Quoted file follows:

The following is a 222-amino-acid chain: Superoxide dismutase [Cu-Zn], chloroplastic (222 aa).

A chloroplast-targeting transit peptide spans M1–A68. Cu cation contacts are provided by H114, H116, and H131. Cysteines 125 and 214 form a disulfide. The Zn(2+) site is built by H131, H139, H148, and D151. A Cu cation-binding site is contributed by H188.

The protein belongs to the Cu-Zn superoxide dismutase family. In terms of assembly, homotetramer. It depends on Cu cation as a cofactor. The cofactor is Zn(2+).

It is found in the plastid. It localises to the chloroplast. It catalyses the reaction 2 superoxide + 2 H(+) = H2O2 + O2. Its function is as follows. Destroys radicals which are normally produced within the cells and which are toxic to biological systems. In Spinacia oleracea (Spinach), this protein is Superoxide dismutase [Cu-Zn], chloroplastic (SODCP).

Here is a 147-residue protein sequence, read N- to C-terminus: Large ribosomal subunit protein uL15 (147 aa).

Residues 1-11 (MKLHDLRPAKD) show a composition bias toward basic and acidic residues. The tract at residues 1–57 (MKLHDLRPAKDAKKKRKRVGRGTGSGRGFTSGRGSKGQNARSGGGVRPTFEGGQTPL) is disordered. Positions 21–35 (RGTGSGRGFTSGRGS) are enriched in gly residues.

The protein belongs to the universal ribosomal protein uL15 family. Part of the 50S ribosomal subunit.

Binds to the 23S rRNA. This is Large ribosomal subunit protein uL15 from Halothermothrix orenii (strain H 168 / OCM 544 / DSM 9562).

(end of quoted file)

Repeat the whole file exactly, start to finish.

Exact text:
The following is a 222-amino-acid chain: Superoxide dismutase [Cu-Zn], chloroplastic (222 aa).

A chloroplast-targeting transit peptide spans M1–A68. Cu cation contacts are provided by H114, H116, and H131. Cysteines 125 and 214 form a disulfide. The Zn(2+) site is built by H131, H139, H148, and D151. A Cu cation-binding site is contributed by H188.

The protein belongs to the Cu-Zn superoxide dismutase family. In terms of assembly, homotetramer. It depends on Cu cation as a cofactor. The cofactor is Zn(2+).

It is found in the plastid. It localises to the chloroplast. It catalyses the reaction 2 superoxide + 2 H(+) = H2O2 + O2. Its function is as follows. Destroys radicals which are normally produced within the cells and which are toxic to biological systems. In Spinacia oleracea (Spinach), this protein is Superoxide dismutase [Cu-Zn], chloroplastic (SODCP).

Here is a 147-residue protein sequence, read N- to C-terminus: Large ribosomal subunit protein uL15 (147 aa).

Residues 1-11 (MKLHDLRPAKD) show a composition bias toward basic and acidic residues. The tract at residues 1–57 (MKLHDLRPAKDAKKKRKRVGRGTGSGRGFTSGRGSKGQNARSGGGVRPTFEGGQTPL) is disordered. Positions 21–35 (RGTGSGRGFTSGRGS) are enriched in gly residues.

The protein belongs to the universal ribosomal protein uL15 family. Part of the 50S ribosomal subunit.

Binds to the 23S rRNA. This is Large ribosomal subunit protein uL15 from Halothermothrix orenii (strain H 168 / OCM 544 / DSM 9562).